A: Teaching is a big part of it. The school of education has a reputation for turning out people who are perfectly capable and perfectly willing to teach in any number of situations. We are also doing some interesting outreach. With funding by the National Science Foundation, we are involving students in community colleges in research in our labs with our faculty and with at least one of our own students on the research team. We similarly have a relationship with Westchester and St. Bernard's high schools, and with the Hughes company that involves tutoring: having the high school students using our labs and the Hughes labs and high school faculty members having a point of reference with our faculty members.

Q: Where does the Catholicism come in?

A: First of all, even in just the shape of the education, it is possible for us to do more than a public institution, or a private institution that does not have a religious bent. If you live in an atmosphere where you can speak about God and the creation and human liberty and responsibility, about sin and grace, about a judgment, if you can do that, then your "canvas" is ever so much broader. You can talk about a lot of things that other folks talk not at all about, or talk about uncomfortably. Even within the intellectual framework of a liberal arts curriculum, it is possible to do more in this area because we have a religious bent.

Secondly, we put a lot of emphasis, not only on ethics but before even getting to ethics, we spend a lot of money and time trying to get students to develop what I like to call their "interiority," on which, perhaps, ethics is best based.

Then every single one of our students has to take at least one undergraduate philosophy course in ethics. We have three chairs in specialized ethics, located across the colleges in liberal arts, business and communications and finance. We would dearly like to add a fourth chair in science and engineering.

All this is so students will begin to wonder about the art of work, the art of life. I believe that turning out people like this is of great use to the "commonweal" of society.

Q: What do you mean by "interiority"?

A: Another word would be "spirituality" . . . to come to almost a reflex awareness of oneself and an awareness of God, the mystery that we call God. To begin reflecting on my liberty and at the same time my responsibility, to have a sense also of the aesthetic as well as the esthetic . . . . Sometimes it's as simple as to watch students sitting on the bluff, looking at the sun go down over the marina.

So many people are bounced around by life, live it unreflectively. St. Ignatius had this notion that people should come to an awareness of self and God and freedom and then not to be "lived by" life and not to do things simply because everyone is doing them, but to choose and to always look for the greater good and how to be of service. This is really a key idea.

Q: What does a Catholic university offer its non-Catholic students?

A: The theory of this education is that God is to be encountered in the world every day. Now how do we put that into practice? It's difficult. We first require courses in theological studies . . . . We want for all of our students a better understanding of their religious traditions. We would very much want for our Jewish students to come out of here better Jews than when they came in here. That is to be more knowledgeable of their tradition, more aware of the strong sense that there is in Judaism, and so it is with other things and with other traditions. We need to be a place where development of the moral self is important.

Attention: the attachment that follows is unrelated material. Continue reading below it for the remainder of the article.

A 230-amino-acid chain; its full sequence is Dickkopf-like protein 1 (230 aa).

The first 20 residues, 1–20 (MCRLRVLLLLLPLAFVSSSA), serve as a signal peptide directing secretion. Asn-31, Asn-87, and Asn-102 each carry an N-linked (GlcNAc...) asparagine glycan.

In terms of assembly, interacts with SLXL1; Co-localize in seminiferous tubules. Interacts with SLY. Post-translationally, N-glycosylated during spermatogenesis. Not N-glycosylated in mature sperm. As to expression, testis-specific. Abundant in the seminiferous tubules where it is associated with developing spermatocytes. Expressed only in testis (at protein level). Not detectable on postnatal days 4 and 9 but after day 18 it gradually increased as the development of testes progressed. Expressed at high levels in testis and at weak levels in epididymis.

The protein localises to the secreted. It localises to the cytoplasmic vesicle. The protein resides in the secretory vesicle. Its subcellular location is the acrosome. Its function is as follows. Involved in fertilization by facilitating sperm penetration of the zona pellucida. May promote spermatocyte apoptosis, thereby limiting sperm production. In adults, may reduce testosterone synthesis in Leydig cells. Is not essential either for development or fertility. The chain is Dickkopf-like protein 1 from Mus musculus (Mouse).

Q: You arrived in Los Angeles near the start of one of its most tumultuous periods of racial and ethnic disharmony, around the time of the police beating of Rodney G. King. How can this university help pull together this diverse city?

A: In part through our Catholicism. The church, always in her history, has found it difficult to hold people together. They have different views of theology, different views and styles of worship. They take a different view even in the right and the wrong sometimes. And now the church is torn between camps to the left and the right. So it is our view that students will have the opportunity, in theological studies, to come to grips with these things and see that perhaps the reading, the interpretation, of the scriptures is not as simple as some might make it out to be . . . . This striving toward unity is a very Catholic, Christian thing.

I also think that this university has an obligation to the Catholic Church in Los Angeles to supply teachers, to supply help to people in the parishes, to supply some really smart, intellectual people who can help figure out some of the tough problems, for example, in medical ethics, in law, in philosophy.

Q: What about diversity on campus? The university last month received the Theodore M. Hesburgh award from the American Council on Education for its work in building a multicultural faculty, among other factors. Tell me a little about that.

A: I was really very pleased with that because the prize was based not on a proposal of what we were going to do but rather on the narrative of what we had done. Beginning with the spring of 1992, we decided that we were going to hire more minority faculty and we were going to build into the structure of the core curriculum a course on American culture, which is, of course, not just one but all the cultures to be found here in Los Angeles. The Irvine Foundation, which gave us two grants, has been helpful to us in a program that has enabled us to expand our minority faculty hiring. And we have been able to hang onto those faculties.

Q: What about diversity among your students? Are you satisfied with the mix?

A: I would have to say that we really have made some very significant progress. We're not there yet. Not in the sense that we're still noticing that "X" is a minority. And there will be a day when perhaps we won't even notice that. People say to me, "Oh, Loyola Marymount, you must have a great affirmative action program." No, it's rather that this is our natural population, this very diverse region. We are attracting some extremely competent people, and we are able to see them through to graduation.

Q: You've spent most of your academic career on the East Coast or elsewhere. Do you see any particular advantage to attending college in Southern California?

A: It's a huge advantage to a student to live with all this diversity, because the way we are in Southern California today is the way America is going to be.